Gov. Mike Dunleavy announced on Nov. 5 that Alaska has joined a multi-state lawsuit to block implementation of a federal COVID shot mandate on private employers and states that have an Occupational Safety and Health Administration (OSHA) plan. 

The jab requirement is part of an emergency temporary standard published by OSHA on Nov. 5.

Alaska Attorney General Treg Taylor joined attorneys general from 10 other states to request the Eighth U.S. Circuit Court of Appeals block OSHA from implementing its rule until after the courts decide on its legality.

The OSHA policy makes it mandatory for all private businesses and certain governments with more than 100 employees to either get the COVID shot or undergo weekly tests.

“The Biden Administration’s OSHA rule was a longtime coming and we have been preparing for months now in anticipation,” Dunleavy said. “President Biden’s attempt to force mandates upon the nation is unconstitutional – it is an attack against the individual’s freedom and a threat against liberty.”

“The President is not a king, and he does not get to make up the law and control the individual,” Dunleavy said.

He added that he will take “every action possible” to defend the rights of Alaskans, noting that he is “not anti-vaccine; I am anti-mandate, and I will stand up against federal overreach.”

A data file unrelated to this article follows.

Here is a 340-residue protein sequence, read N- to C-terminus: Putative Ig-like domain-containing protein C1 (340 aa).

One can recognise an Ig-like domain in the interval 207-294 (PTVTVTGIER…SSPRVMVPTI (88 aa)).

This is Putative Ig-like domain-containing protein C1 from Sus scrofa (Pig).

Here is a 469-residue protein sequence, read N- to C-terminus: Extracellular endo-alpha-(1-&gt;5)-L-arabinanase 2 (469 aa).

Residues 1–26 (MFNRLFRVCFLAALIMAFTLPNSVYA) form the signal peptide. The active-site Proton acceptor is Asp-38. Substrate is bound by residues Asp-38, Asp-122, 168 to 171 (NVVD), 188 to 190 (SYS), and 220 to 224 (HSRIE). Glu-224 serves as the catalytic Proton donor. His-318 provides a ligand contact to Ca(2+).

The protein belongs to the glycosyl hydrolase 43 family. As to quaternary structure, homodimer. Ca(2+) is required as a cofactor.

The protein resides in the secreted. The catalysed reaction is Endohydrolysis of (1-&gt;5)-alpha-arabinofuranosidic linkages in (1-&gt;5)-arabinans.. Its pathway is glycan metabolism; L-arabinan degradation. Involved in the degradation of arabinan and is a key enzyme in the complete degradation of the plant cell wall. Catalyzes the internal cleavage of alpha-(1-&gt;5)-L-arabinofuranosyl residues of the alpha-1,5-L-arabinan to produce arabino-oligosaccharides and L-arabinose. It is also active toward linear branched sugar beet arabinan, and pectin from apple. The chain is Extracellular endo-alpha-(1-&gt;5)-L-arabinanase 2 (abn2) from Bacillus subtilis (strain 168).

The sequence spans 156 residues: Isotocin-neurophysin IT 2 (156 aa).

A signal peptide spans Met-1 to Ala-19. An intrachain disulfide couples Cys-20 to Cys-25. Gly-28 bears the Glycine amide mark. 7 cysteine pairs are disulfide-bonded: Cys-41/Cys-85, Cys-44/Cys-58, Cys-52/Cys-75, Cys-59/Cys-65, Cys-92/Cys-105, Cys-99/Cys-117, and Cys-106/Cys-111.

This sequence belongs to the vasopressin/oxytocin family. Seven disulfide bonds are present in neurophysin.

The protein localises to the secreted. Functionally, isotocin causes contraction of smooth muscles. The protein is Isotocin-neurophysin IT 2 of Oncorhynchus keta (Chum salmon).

As an agency, OSHA exists to protect against workplace hazards. It’s new policy, however, significantly impact religious liberty and personal freedoms.

The lawsuit claims OSHA has no legal grounds to expand its authority, and that the Supreme Court has determined that executive agencies have no power to institute such overarching rules. 

“OSHA’s emergency temporary standard violates the separation of powers and infringes upon the right of all Americans to decide for themselves whether a COVID-19 vaccine is right for them,” Attorney General Treg Taylor said. “This mandate is unconstitutional, and we have made strong arguments as to why the courts should block implementation of OSHA’s rule.” 

The suit states that OSHA must consider the potential religious objections of employees to the vaccine mandate and consider other alternatives for those with natural immunity.

“OSHA cannot use the fact that hundreds of millions of Americans are employed in the national economy to regulate all facets of their lives with only attenuated workplace connections. But the Biden Administration has effectively admitted that this is precisely the role the Vaccine Mandate is intended to perform,” the court filing states. 

Alaska joined Arizona, Arkansas, Iowa, Missouri, Montana, Nebraska, New Hampshire, North Dakota, South Dakota and Wyoming in the petition filed Nov. 5.

Read the full lawsuit here.

Click here to support the Alaska Watchman.

Alaska joins 11-state lawsuit to stop OSHA’s federal vax mandate

Joel Davidson
Joel is Editor-in-Chief of the Alaska Watchman. Joel is an award winning journalist and has been reporting for over 20 years, He is a proud father of 8 children, and lives in Palmer, Alaska.